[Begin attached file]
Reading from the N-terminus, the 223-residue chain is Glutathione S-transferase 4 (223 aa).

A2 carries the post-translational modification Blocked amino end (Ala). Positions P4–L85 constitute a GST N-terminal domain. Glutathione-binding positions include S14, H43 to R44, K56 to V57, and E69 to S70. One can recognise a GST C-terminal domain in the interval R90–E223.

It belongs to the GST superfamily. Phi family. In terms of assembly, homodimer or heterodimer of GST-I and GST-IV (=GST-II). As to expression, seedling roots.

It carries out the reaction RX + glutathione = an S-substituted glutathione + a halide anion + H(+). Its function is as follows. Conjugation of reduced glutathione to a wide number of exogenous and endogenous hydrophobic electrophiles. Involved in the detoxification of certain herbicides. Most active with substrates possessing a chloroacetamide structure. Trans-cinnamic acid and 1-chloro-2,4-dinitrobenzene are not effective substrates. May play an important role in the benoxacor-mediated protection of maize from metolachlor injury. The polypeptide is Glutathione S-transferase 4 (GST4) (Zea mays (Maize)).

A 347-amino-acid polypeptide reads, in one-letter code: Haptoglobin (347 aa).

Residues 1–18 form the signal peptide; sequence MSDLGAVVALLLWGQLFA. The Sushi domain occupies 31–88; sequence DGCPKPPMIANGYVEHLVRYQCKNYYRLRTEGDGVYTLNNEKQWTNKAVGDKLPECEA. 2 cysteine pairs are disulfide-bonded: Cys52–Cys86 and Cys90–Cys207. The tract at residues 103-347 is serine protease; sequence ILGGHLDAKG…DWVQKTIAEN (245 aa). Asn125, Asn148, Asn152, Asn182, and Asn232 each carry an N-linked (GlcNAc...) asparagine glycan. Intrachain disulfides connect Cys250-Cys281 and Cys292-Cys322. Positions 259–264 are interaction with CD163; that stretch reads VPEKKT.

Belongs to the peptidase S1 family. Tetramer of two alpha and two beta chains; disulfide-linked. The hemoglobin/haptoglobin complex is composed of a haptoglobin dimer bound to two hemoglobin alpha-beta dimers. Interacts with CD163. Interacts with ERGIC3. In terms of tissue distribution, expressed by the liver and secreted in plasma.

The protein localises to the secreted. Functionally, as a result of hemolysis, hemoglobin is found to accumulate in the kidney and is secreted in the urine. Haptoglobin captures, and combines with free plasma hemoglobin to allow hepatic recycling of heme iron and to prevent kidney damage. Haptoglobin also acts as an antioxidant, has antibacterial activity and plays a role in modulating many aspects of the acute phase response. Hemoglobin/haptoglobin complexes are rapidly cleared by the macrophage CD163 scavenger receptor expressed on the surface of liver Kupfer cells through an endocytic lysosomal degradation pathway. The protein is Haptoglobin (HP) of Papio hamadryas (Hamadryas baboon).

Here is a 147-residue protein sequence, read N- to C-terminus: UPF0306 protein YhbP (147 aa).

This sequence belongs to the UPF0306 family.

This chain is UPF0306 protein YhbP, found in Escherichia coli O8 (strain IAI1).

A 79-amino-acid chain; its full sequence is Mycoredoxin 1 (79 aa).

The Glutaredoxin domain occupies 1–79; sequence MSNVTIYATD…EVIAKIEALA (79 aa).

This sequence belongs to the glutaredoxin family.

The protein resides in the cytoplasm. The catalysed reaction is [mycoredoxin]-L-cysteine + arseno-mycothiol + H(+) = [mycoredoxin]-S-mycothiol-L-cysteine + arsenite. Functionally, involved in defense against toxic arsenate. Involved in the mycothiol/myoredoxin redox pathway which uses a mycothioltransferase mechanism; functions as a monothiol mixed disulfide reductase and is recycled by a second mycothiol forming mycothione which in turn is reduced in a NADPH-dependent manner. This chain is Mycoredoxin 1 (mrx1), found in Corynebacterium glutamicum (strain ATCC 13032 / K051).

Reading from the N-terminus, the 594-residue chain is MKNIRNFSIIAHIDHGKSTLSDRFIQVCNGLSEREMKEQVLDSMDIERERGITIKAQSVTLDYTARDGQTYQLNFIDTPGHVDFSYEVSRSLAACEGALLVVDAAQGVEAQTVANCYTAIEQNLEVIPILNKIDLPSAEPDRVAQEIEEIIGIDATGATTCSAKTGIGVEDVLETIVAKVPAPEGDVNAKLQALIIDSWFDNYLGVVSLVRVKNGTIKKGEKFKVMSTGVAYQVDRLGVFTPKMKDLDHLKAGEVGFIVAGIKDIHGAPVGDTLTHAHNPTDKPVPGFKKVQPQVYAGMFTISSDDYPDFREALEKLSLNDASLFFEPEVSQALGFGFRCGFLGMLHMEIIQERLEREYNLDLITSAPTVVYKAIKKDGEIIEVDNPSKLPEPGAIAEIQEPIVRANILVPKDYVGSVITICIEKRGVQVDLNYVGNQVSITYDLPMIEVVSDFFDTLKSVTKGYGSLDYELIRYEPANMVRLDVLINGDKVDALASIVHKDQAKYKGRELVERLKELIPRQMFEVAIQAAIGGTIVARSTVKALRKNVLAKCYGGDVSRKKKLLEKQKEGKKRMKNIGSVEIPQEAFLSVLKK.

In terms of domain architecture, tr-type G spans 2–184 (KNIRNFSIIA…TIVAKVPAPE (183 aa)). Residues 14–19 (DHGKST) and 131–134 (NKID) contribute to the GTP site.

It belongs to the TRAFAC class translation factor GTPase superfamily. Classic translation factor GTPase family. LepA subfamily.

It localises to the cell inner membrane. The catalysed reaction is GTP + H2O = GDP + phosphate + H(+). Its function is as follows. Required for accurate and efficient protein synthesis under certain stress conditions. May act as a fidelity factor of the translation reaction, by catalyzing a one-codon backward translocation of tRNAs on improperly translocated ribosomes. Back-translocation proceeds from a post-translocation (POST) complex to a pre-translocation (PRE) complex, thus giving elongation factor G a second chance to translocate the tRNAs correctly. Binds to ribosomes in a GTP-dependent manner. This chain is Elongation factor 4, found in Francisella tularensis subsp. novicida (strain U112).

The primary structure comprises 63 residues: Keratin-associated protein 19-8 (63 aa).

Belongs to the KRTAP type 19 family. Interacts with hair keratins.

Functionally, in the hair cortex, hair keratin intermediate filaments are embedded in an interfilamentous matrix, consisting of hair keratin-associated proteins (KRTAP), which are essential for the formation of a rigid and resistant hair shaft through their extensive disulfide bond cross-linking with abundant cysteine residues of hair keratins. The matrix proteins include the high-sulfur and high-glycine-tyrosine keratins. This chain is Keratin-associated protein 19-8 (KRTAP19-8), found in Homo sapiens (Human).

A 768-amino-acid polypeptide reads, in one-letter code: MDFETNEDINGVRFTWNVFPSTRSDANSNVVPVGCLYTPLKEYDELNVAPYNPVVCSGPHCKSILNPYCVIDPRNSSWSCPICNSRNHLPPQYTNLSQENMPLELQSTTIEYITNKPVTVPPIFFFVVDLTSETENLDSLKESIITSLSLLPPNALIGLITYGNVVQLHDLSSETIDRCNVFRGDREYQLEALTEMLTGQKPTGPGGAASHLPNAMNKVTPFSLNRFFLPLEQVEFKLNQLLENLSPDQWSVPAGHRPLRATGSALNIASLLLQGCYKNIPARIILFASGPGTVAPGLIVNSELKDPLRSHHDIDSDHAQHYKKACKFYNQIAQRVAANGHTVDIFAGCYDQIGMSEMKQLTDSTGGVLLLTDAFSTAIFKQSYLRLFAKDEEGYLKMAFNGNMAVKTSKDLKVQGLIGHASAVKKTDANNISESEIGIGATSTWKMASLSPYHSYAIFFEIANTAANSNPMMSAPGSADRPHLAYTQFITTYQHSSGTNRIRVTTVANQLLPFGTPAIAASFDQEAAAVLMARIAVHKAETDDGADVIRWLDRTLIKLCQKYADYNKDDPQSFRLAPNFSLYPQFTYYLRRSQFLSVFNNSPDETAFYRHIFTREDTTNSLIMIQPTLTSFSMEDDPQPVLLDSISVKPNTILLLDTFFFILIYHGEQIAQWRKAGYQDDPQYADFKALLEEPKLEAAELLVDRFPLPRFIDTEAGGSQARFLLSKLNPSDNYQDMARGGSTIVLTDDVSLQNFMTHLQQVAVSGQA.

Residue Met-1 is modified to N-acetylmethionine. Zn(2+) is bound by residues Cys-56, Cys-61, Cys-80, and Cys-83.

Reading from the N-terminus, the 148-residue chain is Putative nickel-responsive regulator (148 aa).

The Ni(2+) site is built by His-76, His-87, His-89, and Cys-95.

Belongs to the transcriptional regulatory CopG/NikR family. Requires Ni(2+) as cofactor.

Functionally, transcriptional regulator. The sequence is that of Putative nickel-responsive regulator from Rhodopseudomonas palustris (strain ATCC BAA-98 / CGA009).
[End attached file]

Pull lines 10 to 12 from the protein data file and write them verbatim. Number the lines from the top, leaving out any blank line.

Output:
This sequence belongs to the UPF0306 family.

This chain is UPF0306 protein YhbP, found in Escherichia coli O8 (strain IAI1).

A 79-amino-acid chain; its full sequence is Mycoredoxin 1 (79 aa).